LOS ANGELES — March Fong Eu, who was five times elected as California’s secretary of state after coming to voter attention 30 years ago with her populist campaign to ban pay toilets from public buildings, has died at age 95.
Eu, who was the first woman to serve as California secretary of state and the first Chinese-American to hold a constitutional office in California, died Thursday after complications from surgery following a fall at her home in Irvine, said Caren Lagomarsino, Eu’s longtime spokeswoman.
“She was such an exemplary role model and an encouragement for women to break the glass ceiling,” Lagomarsino said.
After first serving four terms in the state Assembly from 1966 to 1974, Eu received the highest vote ever at that time for a statewide politician to become the state’s chief elections officer and keeper of business and archival records. She was unbeatable in the next four elections.
During her nearly 20-year tenure, Eu instituted voter registration by mail and got federal approval of legislation allowing voters to register at the Department of Motor Vehicles and other state agencies.
Eu technically became the state’s first female governor — if only for a day — in 1976, when all the other state officials in the line of succession were out of California.
In 1988, midway through her fourth term, Eu sought the Democratic nomination to the U.S. Senate, hoping to be the first woman to serve as a California senator. However, she withdrew because she did not wish to disclose the financial holdings of her wealthy second husband, Henry Eu, a Singapore businessman.
Four years later, Democrats Dianne Feinstein and Barbara Boxer were elected the first two female California senators.
Toward the end of her fifth term as secretary of state, Eu resigned when President Bill Clinton named her ambassador to the Pacific nation of Micronesia, a post she held for two years until 1996.
Although she never again held public office, Eu could not keep away from politics after her ambassadorship. In 1998, she supported a Republican — her adopted son, Matt Fong — in his unsuccessful attempt to unseat Boxer. Matt Fong, who went on to become state treasurer, died of cancer in 2011.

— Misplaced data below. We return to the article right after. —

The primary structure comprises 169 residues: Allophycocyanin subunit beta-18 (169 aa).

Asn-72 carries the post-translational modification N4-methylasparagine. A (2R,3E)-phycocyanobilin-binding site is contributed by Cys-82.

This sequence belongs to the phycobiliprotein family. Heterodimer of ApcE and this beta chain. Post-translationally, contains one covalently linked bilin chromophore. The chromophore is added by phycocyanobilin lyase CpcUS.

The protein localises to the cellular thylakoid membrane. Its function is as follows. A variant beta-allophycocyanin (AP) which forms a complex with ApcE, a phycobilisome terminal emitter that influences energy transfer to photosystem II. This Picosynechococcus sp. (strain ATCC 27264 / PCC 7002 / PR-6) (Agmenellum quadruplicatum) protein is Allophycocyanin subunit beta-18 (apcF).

Four years later, Eu announced plans to run once again herself — for her old secretary of state job. By then almost 80, Eu said she was prompted to jump back into politics because she was disturbed that the state still had punch-card voting equipment like that in Florida, equipment that had caused a constitutional crisis in the 2000 presidential election.
“These old systems are time bombs that periodically explode whenever there is a close election,” said Eu, whose election slogan was “No More Chad.” “It’s time to act in California before we become the next victim.”
Eu had a great advantage because of her name recognition, but she lost in the Democratic primary to Assembly Majority Leader Kevin Shelley, who went on to defeat the Republican candidate, Keith Olberg.
Eu, a one-time dental hygienist, served on the Alameda County school board in the 1950s and became interested in politics while serving as president of the American Dental Hygienists Association.
Eu quickly made a name for herself by taking up the issue of coin-locked toilets, saying that forcing women to fumble for pocket change was discriminatory.
To make her point, she staged a publicity stunt in 1969 in which she bashed a toilet lock with a sledgehammer (and accidentally smashed the toilet also).
Fong was born March 29, 1922, in Oakdale, northeast of Modesto. She grew up in the back of a laundry in San Francisco.
Although she was a straight-A student, a high school counselor told her not to count on becoming a teacher as no one would hire her because she was Chinese.
“Much of my drive is based there,” she once said.
She earned her bachelor’s degree in dental hygiene at the University of California, Berkeley, a master’s at Mills College and a doctorate in education from Stanford University before running for the state Assembly in 1966.
Eu did not call herself a feminist, but she bristled at restrictions on women. She once staged a protest at an all-male club in Sacramento, first wrangling an invitation to lunch there and then informing television stations to come and watch her be thrown out.
“Even if I were chairman of a committee meeting there for luncheon, I would be excluded,” an indignant Eu told The Times.
The club later agreed to accept women members.
In 1986, Eu was mugged in her own home while her husband was upstairs, unaware that a burglar had entered their house in gated Fremont Place in the Hancock Park area of Los Angeles. The burglar beat her with the blunt edge of an ax and dragged her around the house by her hair until she found $300 to give him. The man was later captured and sent to prison.